Do you enjoy that annual “thank you” gift you receive from your favorite non-profit organization?
What about that loyalty perk from your insurance agent or bank? Maybe it was a holiday CD, or a refrigerator magnet. Or possibly it was a new pen, or even a new gift card. All of these are ways we enjoy our mail moment. And currently, the United States Post Office (USPS) is considering changes that could exclude these type items from the everyday mail stream.
The USPS recently announced it is contemplating revising its standards for USPS Marketing Mail and Flats. I realize that many of you call this Junk Mail, but it is an integral marketing channel for many organizations. This change would limit marketing mail to content that is only paper-based/printed matter. No merchandise or goods, regardless of value, would be allowed to be mailed as USPS Marketing Mail letters or flats.
While this could affect a significant number of organizations, non-profits could be especially hard hit because they often include such non-paper items as thank-you gifts. And of course, this could affect those who enjoy and believe in the power of “lumpy mail.”
Why is the USPS considering this?
- To facilitate better service
- To move fulfillment of merchandise and goods out of Marketing Mail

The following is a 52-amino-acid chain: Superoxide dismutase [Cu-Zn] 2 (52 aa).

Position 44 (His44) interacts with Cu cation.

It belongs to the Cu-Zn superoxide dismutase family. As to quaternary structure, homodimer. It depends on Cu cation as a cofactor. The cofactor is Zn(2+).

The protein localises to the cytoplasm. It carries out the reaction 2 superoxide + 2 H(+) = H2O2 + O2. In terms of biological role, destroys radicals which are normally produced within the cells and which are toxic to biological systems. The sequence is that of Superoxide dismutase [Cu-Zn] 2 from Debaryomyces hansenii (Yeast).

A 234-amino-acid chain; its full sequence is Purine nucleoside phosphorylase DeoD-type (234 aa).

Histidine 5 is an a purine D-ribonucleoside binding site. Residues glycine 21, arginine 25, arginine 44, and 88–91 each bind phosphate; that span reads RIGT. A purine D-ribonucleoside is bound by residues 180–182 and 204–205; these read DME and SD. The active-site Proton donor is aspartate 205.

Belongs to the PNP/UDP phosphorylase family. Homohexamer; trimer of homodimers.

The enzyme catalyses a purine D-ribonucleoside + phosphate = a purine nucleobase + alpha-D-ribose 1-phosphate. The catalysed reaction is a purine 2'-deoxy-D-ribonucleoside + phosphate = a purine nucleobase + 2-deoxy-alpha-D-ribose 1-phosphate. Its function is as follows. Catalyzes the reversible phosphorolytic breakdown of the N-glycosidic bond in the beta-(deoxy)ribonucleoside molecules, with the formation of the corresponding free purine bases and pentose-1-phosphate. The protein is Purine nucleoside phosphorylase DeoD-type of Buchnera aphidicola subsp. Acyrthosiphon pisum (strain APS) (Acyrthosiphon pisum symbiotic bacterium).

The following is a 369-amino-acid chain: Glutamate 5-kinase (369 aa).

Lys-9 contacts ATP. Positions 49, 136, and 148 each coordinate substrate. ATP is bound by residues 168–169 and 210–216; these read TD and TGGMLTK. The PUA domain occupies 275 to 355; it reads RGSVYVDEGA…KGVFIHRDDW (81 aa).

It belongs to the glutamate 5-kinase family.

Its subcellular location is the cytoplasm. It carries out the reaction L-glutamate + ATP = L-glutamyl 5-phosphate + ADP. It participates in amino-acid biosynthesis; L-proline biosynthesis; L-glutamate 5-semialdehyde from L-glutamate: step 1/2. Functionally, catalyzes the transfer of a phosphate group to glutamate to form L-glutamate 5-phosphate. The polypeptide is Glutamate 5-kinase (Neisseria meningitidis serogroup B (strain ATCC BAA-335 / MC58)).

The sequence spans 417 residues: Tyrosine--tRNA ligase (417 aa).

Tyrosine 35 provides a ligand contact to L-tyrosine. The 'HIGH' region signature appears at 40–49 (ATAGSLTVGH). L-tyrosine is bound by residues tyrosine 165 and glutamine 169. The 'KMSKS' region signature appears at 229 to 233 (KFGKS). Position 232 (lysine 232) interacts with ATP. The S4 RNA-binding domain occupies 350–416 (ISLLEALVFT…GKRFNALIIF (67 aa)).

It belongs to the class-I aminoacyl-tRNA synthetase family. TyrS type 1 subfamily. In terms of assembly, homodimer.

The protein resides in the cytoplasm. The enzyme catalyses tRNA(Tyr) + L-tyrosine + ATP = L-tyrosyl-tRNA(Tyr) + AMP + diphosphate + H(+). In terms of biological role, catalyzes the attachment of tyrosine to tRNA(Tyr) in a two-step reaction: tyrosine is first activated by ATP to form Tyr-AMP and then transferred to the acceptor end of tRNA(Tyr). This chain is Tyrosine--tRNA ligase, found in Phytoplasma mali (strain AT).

- Reduce operational inefficiencies.
In other words, to help make the USPS faster, stronger…
I’m all for government efficiency…
But this one hits a little too close to home for me. I am a believer in direct mail, and many organizations who use it for this purpose could be adversely affected by this change. If they were to continue to mail these type “perks” to their constituents, they would have to be delivered at the higher parcel rates. A move from Marketing Mail to other services like Priority Mail would cause a headache for companies, as it would likely be more expensive.
The Nonprofit Times reported that the Alliance of Nonprofit Mailers (ANM) challenged the move in a letter to the USPS. Stephen Karney, executive director of the ANM said it would “have a huge negative effect on nonprofits,” and “would rule out all front-end and back-end premiums that nonprofits have been sending for years.”
But it’s not a done deal yet. The USPS is accepting comments on this matter until October 22, 2018.
I’m curious, how does this affect you? Please answer the One Question Survey by clicking on the link below: